25 August, 2011

{this memory} 14

Every photo has a story behind it, and this is one that continues to move me. I took this image in late May of 2003 at the Normandy American Cemetery and Memorial in Colleville-sur-Mer, Normandy, France, that honors American soldiers who died in Europe during World War II. It sits on a bluff above Omaha Beach and is where you have seen any number of presidents and politicians speak.

Today, everyone knows it from the opening and closing scenes of Spielberg's Saving Private Ryan. What is perhaps less well known is that a perpetual concession from France has allowed the land of the cemetery to be considered American soil. Our flag flies there, and we administer it.

I had always hoped to visit. My father was a career Naval officer and saw World War II action in the Atlantic, Pacific, and African theaters. My wife had one uncle who landed on the beaches during the Normandy invasion and another who flew bombing missions around the D-Day action. Getting any of those three to say much about their wartime contributions was difficult - as it was with most of that generation, the Greatest Generation as Brokaw called them. They each saw things they did not wish to recall. Such is the nature of war.

I have regrets. I was just 27 when my father died and only five months out of graduate school. We never really had a chance to have any of those legendary man-to-man conversations. I was too late. I am filled with questions abut who he was, and I have put considerable research effort into trying to detail his thirty year career, especially those war years.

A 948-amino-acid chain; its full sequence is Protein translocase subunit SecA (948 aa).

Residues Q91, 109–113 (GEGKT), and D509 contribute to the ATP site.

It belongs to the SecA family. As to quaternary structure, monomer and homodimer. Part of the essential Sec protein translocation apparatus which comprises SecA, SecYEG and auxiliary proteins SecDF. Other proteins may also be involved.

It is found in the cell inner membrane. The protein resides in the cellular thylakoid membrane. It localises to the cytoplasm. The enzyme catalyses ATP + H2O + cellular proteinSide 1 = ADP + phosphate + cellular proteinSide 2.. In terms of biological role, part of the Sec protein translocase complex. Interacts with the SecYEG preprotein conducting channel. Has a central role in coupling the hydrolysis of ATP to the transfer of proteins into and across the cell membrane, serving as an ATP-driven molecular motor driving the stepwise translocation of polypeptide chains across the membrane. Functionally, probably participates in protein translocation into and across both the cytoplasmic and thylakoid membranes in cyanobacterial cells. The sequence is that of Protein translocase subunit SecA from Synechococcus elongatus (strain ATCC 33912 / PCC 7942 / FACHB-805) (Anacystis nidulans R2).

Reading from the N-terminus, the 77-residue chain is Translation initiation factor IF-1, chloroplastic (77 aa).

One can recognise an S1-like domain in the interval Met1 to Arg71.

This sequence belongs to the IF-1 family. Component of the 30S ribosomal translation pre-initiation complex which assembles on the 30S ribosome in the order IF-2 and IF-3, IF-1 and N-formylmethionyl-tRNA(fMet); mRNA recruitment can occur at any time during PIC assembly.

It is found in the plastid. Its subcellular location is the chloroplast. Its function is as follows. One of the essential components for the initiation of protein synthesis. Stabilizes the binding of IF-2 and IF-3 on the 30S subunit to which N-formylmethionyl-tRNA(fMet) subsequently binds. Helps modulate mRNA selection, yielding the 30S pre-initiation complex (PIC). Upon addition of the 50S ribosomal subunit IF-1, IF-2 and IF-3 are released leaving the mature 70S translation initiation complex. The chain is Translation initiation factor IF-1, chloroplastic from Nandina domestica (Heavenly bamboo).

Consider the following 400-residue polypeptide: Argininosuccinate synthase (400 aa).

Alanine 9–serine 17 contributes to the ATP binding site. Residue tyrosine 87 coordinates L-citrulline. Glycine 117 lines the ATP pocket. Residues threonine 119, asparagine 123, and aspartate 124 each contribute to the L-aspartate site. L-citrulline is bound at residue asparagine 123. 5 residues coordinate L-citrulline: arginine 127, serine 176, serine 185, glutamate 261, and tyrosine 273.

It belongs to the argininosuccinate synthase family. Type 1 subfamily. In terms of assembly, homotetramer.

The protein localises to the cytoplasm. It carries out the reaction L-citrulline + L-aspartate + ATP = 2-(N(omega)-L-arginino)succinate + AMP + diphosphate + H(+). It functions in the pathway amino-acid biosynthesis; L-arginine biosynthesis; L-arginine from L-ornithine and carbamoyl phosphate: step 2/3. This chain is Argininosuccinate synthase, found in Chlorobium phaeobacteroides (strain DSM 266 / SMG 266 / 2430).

I listened my wife's uncle demur every time there was a veteran's group traveling back to the beaches he stormed in 1944. I hoped my visit might encourage him, and if not, I would at least have photos and stories to tell him. He died, however, several months before I got there.

As do most Americans, I found this to be a profoundly moving visit. It is, after all, hallowed soil. These men died for my freedom. I was in the small building near the entrance with my older daughter looking at the exhibits when the first wave of emotionality hit. I walked immediately back outside and waited for her. I was pretty much back in control when she arrived.

We walked on into the cemetery proper, but it didn't take long before I simply had to sit as the tears flowed. I knew I had to explain to her why I was so emotional. I explained about all of the unanswered questions I retain for my father and of my resolve not to have the same regret with her uncles. Yet, her uncle's death left me again with that same sense of being too late. The lesson of not delaying these conversations is closely related to what I've written in Postponement.

Waiting for just the right time to have a certain conversation?
     Don't wait.
          Do it now.

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